20 August 2006

945) The Meskhetian Turks

MESKHETIAN TURK HISTORY (pronounced Mesk-HET-ee-an)

1300s: Turkish settlers begin moving into the area along the borders of Georgia and Turkey known as the Meskheti. They become known as Meskhetian Turks.

1944: Soviet government deports the Turks living in this region to other regions in the Soviet Union because of fears they would be disloyal in a conflict with Turkey.

1989: Overcrowding and poverty lead to ethnic tensions and violence against the transplanted Turks. Most flee, with many later settling in the Krasnodar Krai region of southwestern Russia. There, many are denied citizenship and the benefits that come with it.

2004: U.S. State Department grants the Meskhetian Turks living in Krasnodar refugee status and offers to help them resettle in the United States. . . .

Religion: Islam
Languages: A Turkish dialect with Russian and Uzbek influences and/or Russian

300,000: Worldwide population of Meskhetian Turks
15,000: Population living in the Krasnodar Krai region of Russia
12,000: Total approved for refugee resettlement in the United States
8,000: Resettled in the United States as of mid-June (the most recent number available from the State Department)

Copyright ©2006 Daily Press
August 20, 2006

1. Meskhetians (Meskhs) are ethnic Georgians, indigenous population of Meskheti (Samtskhe-Javakheti province of Georgia).

2. Meskhetian Turks are the former Muslim inhabitants of Meskheti (Georgia), along the border with Turkey. They were deported to Central Asia in 1944 by Josef Stalin and settled within Kazakstan, Kyrgyzstan, and Uzbekistan. Today they are dispersed over a number of other countries of the former Soviet Union. Majority (more than 80%) of Meskhetian Turks are ethnic Turks (Yerli (Turkish-speaking agriculturalists) and Terekeme (Azerbaijani-speaking pastoralists) and Kurds and Hamshenis, minority (about 20%) - descendants of indigenous Georgians who became Muslim in the 17th-18th centuries. Estimated population of Meskhetian Turks is around 300,000. They are known as Ahıska Türkleri (Akhaltsikhe Turks) in Turkey.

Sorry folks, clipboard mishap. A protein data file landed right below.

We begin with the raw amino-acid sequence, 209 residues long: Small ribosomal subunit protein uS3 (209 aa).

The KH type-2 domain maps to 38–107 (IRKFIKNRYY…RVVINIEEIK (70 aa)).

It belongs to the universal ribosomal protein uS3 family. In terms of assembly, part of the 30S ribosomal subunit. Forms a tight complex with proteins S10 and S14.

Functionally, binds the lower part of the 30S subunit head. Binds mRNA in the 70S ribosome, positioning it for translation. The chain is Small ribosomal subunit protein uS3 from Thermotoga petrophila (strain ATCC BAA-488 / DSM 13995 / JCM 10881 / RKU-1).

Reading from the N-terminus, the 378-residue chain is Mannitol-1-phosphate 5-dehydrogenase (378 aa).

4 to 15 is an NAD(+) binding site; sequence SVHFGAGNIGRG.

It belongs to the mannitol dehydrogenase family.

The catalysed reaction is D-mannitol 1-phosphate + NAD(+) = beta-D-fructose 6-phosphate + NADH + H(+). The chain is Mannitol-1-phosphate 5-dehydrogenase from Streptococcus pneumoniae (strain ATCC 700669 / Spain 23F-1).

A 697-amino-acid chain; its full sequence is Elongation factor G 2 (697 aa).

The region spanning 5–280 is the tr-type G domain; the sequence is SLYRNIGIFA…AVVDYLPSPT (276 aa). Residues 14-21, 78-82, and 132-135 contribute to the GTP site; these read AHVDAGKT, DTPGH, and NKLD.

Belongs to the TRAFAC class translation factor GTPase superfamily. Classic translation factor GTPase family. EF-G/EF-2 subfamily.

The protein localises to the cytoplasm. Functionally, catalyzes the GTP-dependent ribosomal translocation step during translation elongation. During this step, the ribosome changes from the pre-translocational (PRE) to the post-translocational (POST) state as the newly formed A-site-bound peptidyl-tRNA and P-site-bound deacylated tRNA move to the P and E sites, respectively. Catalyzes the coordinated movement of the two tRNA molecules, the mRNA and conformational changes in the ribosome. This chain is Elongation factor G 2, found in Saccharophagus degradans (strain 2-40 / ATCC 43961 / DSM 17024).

In May 1989 a pogrom of Meskhetian Turks occurred in Fergana Valley, Uzbekistan as a result of growing ethnic tensions in the overcrowded and poverty-ridden area of Fergana. This triggered massive evacuation of Meskhetian Turks from Uzbekistan.

In the 1990s, Georgia began to receive Meskhetian settlers, in case they declare an ethnic Georgian origin. This rose protests among the Armenian population of Samtskhe-Javakheti province. Azerbaijan accepted a number of Meskhetians, however, having problems with the refugees from Nagorno-Karabakh, it showed no further will to accept a larger portion. Turkey, seen as their "true homeland" by many Meskhetian Turks, started a program of settling Meskhetian immigrants in the underpriviliged, Kurdish majority eastern regions of the country, falling far behind satisfying their expectations. Meskhetians settling in Krasnodar Krai of Russia nourished an "anti-Turkish" sentiment among the local Cossack population. [1] (www.washingtonpost.com/wp-dyn/content/article/2005/11/17/AR2005111702014.html)

Starting in February of 2004, and in cooperation with the governments of Russia and the United States (the State Department's Bureau for Population, Refugees and Migration), the International Organization for Migration started a program to resettle Meskhetian Turks from the Krasnodarskiy Kray to the United States. As of September 2005, 21,000 individuals had applied to the program, and 5000 had departed to Philadelphia, Pennsylvania; Atlanta, Georgia; Knoxville, Tennessee; Waukesha, Wisconsin; Kent, Washington; and 60+ other American cities.

Robert Conquest, The Nation Killers: The Soviet Deportation of Nationalities (London: MacMillan, 1970) (ISBN 0333105753)
S. Enders Wimbush and Ronald Wixman, "The Meskhetian Turks: A New Voice in Central Asia," Canadian Slavonic Papers 27, Nos. 2 and 3 (Summer and Fall, 1975): 320-340
Alexander Nekrich, The Punished Peoples: The Deportation and Fate of Soviet Minorities at the End of the Second World War (New York: W. W. Norton, 1978) (ISBN 0393000680).

External links
Open Society Institute, Forced Migration Projects: Meskhetian Turks (www2.soros.org/fmp2/html/meskpreface.html)
Meskhetians (www.policy.hu/sumbadze/Nana--Meskhetians5.html)



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